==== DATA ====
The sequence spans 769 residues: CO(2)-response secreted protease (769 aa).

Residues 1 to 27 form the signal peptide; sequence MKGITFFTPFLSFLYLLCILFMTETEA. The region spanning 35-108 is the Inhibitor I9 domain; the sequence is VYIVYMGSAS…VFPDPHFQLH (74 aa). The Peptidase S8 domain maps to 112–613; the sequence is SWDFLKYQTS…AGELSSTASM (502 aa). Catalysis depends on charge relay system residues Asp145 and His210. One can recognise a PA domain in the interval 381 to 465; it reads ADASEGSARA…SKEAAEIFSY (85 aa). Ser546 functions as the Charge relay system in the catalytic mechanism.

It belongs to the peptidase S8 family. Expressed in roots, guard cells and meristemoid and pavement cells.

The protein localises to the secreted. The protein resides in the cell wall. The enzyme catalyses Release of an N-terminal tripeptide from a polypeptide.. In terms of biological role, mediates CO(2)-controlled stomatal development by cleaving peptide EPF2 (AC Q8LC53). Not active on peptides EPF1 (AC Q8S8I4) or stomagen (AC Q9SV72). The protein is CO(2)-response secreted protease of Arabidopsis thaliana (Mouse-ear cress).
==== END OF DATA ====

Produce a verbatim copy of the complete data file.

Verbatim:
The sequence spans 769 residues: CO(2)-response secreted protease (769 aa).

Residues 1 to 27 form the signal peptide; sequence MKGITFFTPFLSFLYLLCILFMTETEA. The region spanning 35-108 is the Inhibitor I9 domain; the sequence is VYIVYMGSAS…VFPDPHFQLH (74 aa). The Peptidase S8 domain maps to 112–613; the sequence is SWDFLKYQTS…AGELSSTASM (502 aa). Catalysis depends on charge relay system residues Asp145 and His210. One can recognise a PA domain in the interval 381 to 465; it reads ADASEGSARA…SKEAAEIFSY (85 aa). Ser546 functions as the Charge relay system in the catalytic mechanism.

It belongs to the peptidase S8 family. Expressed in roots, guard cells and meristemoid and pavement cells.

The protein localises to the secreted. The protein resides in the cell wall. The enzyme catalyses Release of an N-terminal tripeptide from a polypeptide.. In terms of biological role, mediates CO(2)-controlled stomatal development by cleaving peptide EPF2 (AC Q8LC53). Not active on peptides EPF1 (AC Q8S8I4) or stomagen (AC Q9SV72). The protein is CO(2)-response secreted protease of Arabidopsis thaliana (Mouse-ear cress).